I once read a fascinating article that explained how Indian cooking is unique from other world cuisines because of how it pairs flavors on a molecular level. Whereas most (especially Western) cuisines feature flavors that are of a similar chemistry, Indian cooking pairs ingredients with opposing flavor profiles.
It’s like the difference between putting blue and green together (adjacent on the color wheel) versus putting blue and orange together (opposite). Both work, but one in a more unexpected way.
Even if the science doesn’t engage you, the tastes will. I love to order Indian for delivery. But make it on my own? Too intimidating!
Let’s find a great Indian cookbook so we can tackle this famous cuisine at home!
What to Know
In addition to its unique chemistry, what else makes Indian food so special?
- India is huge. There are many regional cuisines with their own personalities and featuring different ingredients. You could easily have a whole book that just covers food from one region.
- A trip around India will also reveal an abundance of street food stalls. Having travelled and lived in Asia, I believe that street food is where magic happens—where a cuisine is experimented with, evolves, and is perfected. In addition to the many cultural influences on Indian food, its street food is another source of its uniqueness.
- Spices abound on the subcontinent; Indian food is all about the spices. As such, you may have to seek out an Indian or Asian grocer to find some of the more unique ingredients, but it will be well-worth the search!Just take a look at this spice market in New Delhi!
- Indian food is typically pretty healthy. It features nutritious ingredients like lentils, healthy carbohydrates like rice, lots of vegetables, and rich flavors from spices and flavor pairings rather than sugar, salt or fat. And while there are many meat-based dishes, there are also many options and easy adaptations if you’re vegetarian or vegan.
- You’ll find a bit of everything in Indian food: rich soups and stews, curries, rice dishes, marinated meats, flavorful sauces and dips, sweet desserts, fried snacks, naan breads and pitas. A cookbook could easily focus on any one of these (and more) categories or give you a broad taste of Indian cooking.
Let’s take a look at some of the best options available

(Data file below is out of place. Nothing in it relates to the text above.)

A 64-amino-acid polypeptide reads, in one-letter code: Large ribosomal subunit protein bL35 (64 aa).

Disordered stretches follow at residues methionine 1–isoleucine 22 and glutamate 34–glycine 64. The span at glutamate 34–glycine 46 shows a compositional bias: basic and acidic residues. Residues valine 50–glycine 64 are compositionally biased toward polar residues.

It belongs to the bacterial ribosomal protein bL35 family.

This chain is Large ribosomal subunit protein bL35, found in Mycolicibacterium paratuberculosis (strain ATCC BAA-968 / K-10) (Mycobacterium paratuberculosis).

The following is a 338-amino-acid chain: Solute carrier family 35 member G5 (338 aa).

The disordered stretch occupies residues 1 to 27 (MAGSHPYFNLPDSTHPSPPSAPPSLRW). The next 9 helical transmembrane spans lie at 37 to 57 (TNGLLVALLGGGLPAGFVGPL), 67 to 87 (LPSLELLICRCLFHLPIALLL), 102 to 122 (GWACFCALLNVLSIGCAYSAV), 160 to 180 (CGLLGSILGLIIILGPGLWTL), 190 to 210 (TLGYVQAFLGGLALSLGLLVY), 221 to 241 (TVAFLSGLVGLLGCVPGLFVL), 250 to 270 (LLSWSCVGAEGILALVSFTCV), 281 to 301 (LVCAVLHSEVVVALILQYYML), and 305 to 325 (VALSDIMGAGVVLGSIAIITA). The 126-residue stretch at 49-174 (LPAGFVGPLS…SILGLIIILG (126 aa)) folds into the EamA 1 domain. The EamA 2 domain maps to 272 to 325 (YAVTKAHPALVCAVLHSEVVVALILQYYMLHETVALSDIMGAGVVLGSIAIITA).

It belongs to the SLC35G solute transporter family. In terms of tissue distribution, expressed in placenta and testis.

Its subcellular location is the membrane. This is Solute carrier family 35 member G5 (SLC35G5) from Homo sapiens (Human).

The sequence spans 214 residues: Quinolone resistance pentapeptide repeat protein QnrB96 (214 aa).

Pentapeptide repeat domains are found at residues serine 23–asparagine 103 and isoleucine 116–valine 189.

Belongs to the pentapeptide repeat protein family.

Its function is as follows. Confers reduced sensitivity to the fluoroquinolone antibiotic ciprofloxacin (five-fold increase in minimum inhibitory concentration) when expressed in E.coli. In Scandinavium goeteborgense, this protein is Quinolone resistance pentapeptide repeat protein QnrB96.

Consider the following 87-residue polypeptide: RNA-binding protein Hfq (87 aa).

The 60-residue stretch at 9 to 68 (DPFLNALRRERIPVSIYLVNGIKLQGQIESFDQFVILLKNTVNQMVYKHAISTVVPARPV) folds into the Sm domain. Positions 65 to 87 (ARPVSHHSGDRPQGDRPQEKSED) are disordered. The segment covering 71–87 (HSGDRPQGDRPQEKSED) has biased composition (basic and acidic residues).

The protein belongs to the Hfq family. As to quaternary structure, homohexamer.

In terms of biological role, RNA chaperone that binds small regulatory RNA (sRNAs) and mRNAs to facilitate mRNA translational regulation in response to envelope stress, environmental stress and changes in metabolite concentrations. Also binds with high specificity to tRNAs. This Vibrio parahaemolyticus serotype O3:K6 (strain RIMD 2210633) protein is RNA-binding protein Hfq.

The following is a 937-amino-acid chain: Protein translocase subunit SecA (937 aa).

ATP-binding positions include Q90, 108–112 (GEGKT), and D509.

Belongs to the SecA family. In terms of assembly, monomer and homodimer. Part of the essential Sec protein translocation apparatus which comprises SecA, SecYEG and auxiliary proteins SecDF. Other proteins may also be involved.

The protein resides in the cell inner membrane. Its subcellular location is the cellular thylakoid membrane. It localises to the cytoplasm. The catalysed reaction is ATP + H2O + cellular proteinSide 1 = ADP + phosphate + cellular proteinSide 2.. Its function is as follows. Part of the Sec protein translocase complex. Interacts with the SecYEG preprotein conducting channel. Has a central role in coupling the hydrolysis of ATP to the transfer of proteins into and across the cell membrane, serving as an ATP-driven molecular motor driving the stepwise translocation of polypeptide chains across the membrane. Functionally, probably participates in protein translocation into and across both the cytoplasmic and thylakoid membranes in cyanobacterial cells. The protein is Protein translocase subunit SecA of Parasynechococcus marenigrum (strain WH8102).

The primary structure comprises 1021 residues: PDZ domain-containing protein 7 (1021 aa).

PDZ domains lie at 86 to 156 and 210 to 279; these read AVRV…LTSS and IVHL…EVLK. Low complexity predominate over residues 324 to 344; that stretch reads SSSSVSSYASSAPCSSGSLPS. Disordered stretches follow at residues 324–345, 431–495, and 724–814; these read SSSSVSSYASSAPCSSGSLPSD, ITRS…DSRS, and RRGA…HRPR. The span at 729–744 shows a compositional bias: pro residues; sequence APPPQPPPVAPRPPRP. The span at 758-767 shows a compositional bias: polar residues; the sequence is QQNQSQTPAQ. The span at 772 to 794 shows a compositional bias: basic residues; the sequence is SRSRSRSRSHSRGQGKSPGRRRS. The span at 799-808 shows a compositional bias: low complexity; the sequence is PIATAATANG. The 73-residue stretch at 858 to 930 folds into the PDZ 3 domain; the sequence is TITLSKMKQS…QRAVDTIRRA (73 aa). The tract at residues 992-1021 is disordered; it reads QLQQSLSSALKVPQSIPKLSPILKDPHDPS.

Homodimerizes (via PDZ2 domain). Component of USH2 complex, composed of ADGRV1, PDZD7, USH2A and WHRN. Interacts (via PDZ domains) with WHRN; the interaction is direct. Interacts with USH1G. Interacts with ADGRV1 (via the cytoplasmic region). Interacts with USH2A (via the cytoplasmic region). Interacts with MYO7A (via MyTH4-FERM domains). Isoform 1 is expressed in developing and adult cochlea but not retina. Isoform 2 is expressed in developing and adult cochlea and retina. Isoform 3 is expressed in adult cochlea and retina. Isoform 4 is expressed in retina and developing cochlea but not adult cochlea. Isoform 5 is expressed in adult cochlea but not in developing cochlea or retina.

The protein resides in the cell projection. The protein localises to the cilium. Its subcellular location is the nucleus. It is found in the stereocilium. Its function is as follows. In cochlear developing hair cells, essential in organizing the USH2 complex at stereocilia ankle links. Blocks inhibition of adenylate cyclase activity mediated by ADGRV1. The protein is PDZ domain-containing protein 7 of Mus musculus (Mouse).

Jaffrey has published a number of Indian cookbooks and is considered the authority on Indian cooking. You’d do well to try any of her books. This one, which is an update on an older version, comes highly recommended from cooking forums, bloggers, and reviewers.
This book is not exhaustive of Indian cuisine, but it does give a broad overview that includes a number of different types of dishes from classics to lesser known ones. Users find that the recipes really work, and given that it’s about 20 years old, the guide is certainly well-tested.
One criticism is that this book isn’t an immersive sort of guide with many anecdotes and photos as many modern cookbooks are. But if you’re focus is the food, this is a great option.
This book is based on a beloved travel series on the BBC of the same name. It is mentioned on pretty much every list of “essential” Indian cookbooks.
The photography in this book is beautiful, and Stein gives context to the recipes with quick anecdotes that give you that travel guide feel. Most importantly, the recipes are authentic and work, though some ingredients may be difficult to source and some techniques may feel difficult to a beginner.
Although Stein includes recipes from all over India, his focus is South India, so there are many fish and seafood recipes in the book. Another important thing to note is that the measurements are metric!
Sodha shares recipes from 3 generations of her family. As such, the food from this book won’t feel like your typical Indian restaurant; it’s home cooking, Indian-style. This book is also in part a history of her family, who emigrated to Africa, then England, with anecdotes and stories that provide a personal touch.
Many home cooks find these recipes easy to follow and surprisingly quick. The guide covers all different types of ingredients and dishes from eggs to meat, starters to snacks, chutneys to drinks. The book is filled with stunning images, including in-progress pictures of some recipes, which can be very helpful.
Anupy is a former journalist turned Indian cooking authority. She even runs a company that produces custom spice blends for order.
The “for everyone” aspect of the book is that Singla gives notes for each recipe on possible adaptations, like vegetarian, vegan, gluten-free, or even how to make the meal in a slow cooker. This is a neat addition.
This book is lovely to look at—gorgeous photos and a nice, clean layout—a “coffee table” sort of cookbook that is also a great Indian cooking resource.
Take your Pick
Thankfully, if you want to stop ordering take-out Indian, there are some really wonderful choices for Indian cookery books that will let you get into this rich cuisine in your own kitchen. How do you choose which is the best Indian cook book?
If you’re looking for a guide with more traditional sorts of recipes, Jaffrey will give you that with little fuss. Stein also gives a good overview of traditional options, with a bit more flair from photos and commentary.
If you’re interested in a home-style approach to Indian food for your own home, both Sodha and Singla's books are great options featuring the gastronomic history of their own families. Singla offers some interesting additional value with the adaptations for different dietary needs.
As your getting started with any of these, take a look at this great list of tips for Indian cooking. Enjoy!
Have you tackled Indian in your own kitchen? What’s your favorite guide?